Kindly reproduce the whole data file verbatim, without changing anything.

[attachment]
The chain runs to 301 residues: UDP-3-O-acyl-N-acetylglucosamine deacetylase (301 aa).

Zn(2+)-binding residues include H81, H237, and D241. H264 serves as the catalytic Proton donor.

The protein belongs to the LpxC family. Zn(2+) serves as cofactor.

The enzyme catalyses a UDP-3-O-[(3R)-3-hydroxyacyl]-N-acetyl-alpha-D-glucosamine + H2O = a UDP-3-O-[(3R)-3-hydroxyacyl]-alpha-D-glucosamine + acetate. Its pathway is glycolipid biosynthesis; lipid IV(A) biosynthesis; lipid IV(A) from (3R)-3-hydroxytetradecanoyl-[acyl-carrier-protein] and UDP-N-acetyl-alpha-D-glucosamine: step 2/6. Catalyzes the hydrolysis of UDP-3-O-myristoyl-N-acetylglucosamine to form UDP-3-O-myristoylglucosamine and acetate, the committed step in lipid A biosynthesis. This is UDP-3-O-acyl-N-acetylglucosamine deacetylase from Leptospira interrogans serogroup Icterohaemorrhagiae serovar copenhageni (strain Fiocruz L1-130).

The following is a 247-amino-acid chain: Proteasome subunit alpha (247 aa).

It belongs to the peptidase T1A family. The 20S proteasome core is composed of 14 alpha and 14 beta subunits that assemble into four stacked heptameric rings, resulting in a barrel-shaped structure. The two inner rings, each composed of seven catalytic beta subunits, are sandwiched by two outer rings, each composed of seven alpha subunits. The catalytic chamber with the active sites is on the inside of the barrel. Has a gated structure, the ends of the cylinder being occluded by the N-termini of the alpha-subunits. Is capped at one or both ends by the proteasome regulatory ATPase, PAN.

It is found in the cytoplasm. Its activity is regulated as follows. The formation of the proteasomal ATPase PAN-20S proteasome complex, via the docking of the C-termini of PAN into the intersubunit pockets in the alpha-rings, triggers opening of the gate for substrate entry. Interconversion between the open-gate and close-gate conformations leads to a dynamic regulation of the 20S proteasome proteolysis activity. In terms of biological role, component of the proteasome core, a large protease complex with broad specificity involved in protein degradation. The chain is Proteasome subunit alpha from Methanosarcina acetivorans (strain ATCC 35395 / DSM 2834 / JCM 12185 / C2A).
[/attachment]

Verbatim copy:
The chain runs to 301 residues: UDP-3-O-acyl-N-acetylglucosamine deacetylase (301 aa).

Zn(2+)-binding residues include H81, H237, and D241. H264 serves as the catalytic Proton donor.

The protein belongs to the LpxC family. Zn(2+) serves as cofactor.

The enzyme catalyses a UDP-3-O-[(3R)-3-hydroxyacyl]-N-acetyl-alpha-D-glucosamine + H2O = a UDP-3-O-[(3R)-3-hydroxyacyl]-alpha-D-glucosamine + acetate. Its pathway is glycolipid biosynthesis; lipid IV(A) biosynthesis; lipid IV(A) from (3R)-3-hydroxytetradecanoyl-[acyl-carrier-protein] and UDP-N-acetyl-alpha-D-glucosamine: step 2/6. Catalyzes the hydrolysis of UDP-3-O-myristoyl-N-acetylglucosamine to form UDP-3-O-myristoylglucosamine and acetate, the committed step in lipid A biosynthesis. This is UDP-3-O-acyl-N-acetylglucosamine deacetylase from Leptospira interrogans serogroup Icterohaemorrhagiae serovar copenhageni (strain Fiocruz L1-130).

The following is a 247-amino-acid chain: Proteasome subunit alpha (247 aa).

It belongs to the peptidase T1A family. The 20S proteasome core is composed of 14 alpha and 14 beta subunits that assemble into four stacked heptameric rings, resulting in a barrel-shaped structure. The two inner rings, each composed of seven catalytic beta subunits, are sandwiched by two outer rings, each composed of seven alpha subunits. The catalytic chamber with the active sites is on the inside of the barrel. Has a gated structure, the ends of the cylinder being occluded by the N-termini of the alpha-subunits. Is capped at one or both ends by the proteasome regulatory ATPase, PAN.

It is found in the cytoplasm. Its activity is regulated as follows. The formation of the proteasomal ATPase PAN-20S proteasome complex, via the docking of the C-termini of PAN into the intersubunit pockets in the alpha-rings, triggers opening of the gate for substrate entry. Interconversion between the open-gate and close-gate conformations leads to a dynamic regulation of the 20S proteasome proteolysis activity. In terms of biological role, component of the proteasome core, a large protease complex with broad specificity involved in protein degradation. The chain is Proteasome subunit alpha from Methanosarcina acetivorans (strain ATCC 35395 / DSM 2834 / JCM 12185 / C2A).